The National Aquarium Denmark (also known as Blue Planet or Den Blå Planet) is one of Northern Europe’s largest aquariums, with over 20,000 marine mammals and fish housed within its sleek modernist facade. Designed to resemble a whirlpool when viewed from above, the structure is set on the banks of the Øresund straight.
A paradise for nature-lovers of all ages, the aquarium features hammerhead sharks, moray eels flitting over coral reefs, and crocodiles found lurking in the aquarium's tropical rain forest exhibit. Highlights include the Planet Shark exhibition, which features glass tunnels leading into the shark tank, as well as daily feeding shows and sea otter training sessions.
Visit on a hop-on, hop-off bus tour to explore at your own pace. The Copenhagen Card includes admission to the aquarium along with entrance to Denmark’s famed Tivoli Gardens and unlimited access to public transportation.
Things to Know Before You Go
- The onsite TANG Bistro & Café serves up modern Danish food with views across the Øresund straight.
- Both indoor and outdoor areas are accessible to wheelchairs and strollers, with level floors as well as wide doors and passageways. Wheelchairs are available to borrow.
- Lockers are available in the cloak room to store suitcases and personal items for a small fee.
How to Get There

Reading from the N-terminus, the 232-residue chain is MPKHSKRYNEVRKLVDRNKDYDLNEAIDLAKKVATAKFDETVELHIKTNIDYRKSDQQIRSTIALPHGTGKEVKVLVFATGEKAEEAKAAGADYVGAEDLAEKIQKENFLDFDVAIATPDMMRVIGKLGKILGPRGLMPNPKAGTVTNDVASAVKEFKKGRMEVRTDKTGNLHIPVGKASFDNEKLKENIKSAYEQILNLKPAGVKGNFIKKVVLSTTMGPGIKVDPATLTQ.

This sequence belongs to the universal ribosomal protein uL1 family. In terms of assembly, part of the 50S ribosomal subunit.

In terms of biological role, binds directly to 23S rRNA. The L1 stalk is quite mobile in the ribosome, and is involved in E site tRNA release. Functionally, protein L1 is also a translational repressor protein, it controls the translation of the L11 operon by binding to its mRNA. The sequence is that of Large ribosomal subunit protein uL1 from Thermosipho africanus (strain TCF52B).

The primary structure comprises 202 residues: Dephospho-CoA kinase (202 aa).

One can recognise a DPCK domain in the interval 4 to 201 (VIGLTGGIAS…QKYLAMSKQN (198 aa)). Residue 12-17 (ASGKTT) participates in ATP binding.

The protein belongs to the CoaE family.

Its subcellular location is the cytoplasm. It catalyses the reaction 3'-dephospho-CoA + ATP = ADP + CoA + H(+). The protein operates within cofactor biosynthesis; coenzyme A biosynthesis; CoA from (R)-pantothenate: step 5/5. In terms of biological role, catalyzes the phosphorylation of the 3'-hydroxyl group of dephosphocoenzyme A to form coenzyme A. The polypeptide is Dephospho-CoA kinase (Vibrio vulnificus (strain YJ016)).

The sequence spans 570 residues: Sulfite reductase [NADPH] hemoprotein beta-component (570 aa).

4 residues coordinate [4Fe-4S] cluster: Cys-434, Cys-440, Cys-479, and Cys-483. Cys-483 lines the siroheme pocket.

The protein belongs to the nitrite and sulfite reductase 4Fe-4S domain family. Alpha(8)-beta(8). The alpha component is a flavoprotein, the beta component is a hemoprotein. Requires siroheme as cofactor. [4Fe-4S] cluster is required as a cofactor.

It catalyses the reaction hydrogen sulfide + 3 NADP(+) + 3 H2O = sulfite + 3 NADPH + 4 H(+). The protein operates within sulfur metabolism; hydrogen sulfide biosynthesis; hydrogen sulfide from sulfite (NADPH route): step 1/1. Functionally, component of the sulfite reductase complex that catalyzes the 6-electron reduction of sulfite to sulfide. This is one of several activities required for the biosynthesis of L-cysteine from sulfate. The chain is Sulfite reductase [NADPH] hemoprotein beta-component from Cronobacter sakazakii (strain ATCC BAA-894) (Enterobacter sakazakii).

Located in Copenhagen’s Kastrup neighborhood, the aquarium is accessible by metro, car, and train. To get there via public transportation, take metro line 5A to Den Blå Planet, or catch the train to Kastrup Airport and walk. Free parking is available on-site.
When to Get There
The aquarium is open year-round, except on some major holidays. Tickets can be purchased ahead of time to speed up the process of admission. Wait times are longest in July and August, when Copenhagen is typically most crowded. The aquarium stays open until 9pm on Mondays, and is quiet and less crowded in the evening.
An Architectural Highlight
Danish architects 3XN designed the aquarium building in a striking swirling pattern, made to look like a whirlpool. The entrance to the building is the center of the whirlpool, and the building is surrounded with a reflecting pool so visitors can feel that they are truly entering the water.